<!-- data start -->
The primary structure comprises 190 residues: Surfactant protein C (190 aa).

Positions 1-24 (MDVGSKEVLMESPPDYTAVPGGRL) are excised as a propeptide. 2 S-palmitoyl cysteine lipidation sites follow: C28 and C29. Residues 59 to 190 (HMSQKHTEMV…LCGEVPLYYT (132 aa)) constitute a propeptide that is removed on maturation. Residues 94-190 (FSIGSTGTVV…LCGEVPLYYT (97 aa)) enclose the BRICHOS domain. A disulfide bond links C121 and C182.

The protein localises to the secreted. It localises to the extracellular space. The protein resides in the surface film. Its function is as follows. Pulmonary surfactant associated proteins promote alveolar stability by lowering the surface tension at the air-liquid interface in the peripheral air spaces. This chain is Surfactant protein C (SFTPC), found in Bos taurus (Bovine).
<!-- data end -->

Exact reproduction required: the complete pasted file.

The primary structure comprises 190 residues: Surfactant protein C (190 aa).

Positions 1-24 (MDVGSKEVLMESPPDYTAVPGGRL) are excised as a propeptide. 2 S-palmitoyl cysteine lipidation sites follow: C28 and C29. Residues 59 to 190 (HMSQKHTEMV…LCGEVPLYYT (132 aa)) constitute a propeptide that is removed on maturation. Residues 94-190 (FSIGSTGTVV…LCGEVPLYYT (97 aa)) enclose the BRICHOS domain. A disulfide bond links C121 and C182.

The protein localises to the secreted. It localises to the extracellular space. The protein resides in the surface film. Its function is as follows. Pulmonary surfactant associated proteins promote alveolar stability by lowering the surface tension at the air-liquid interface in the peripheral air spaces. This chain is Surfactant protein C (SFTPC), found in Bos taurus (Bovine).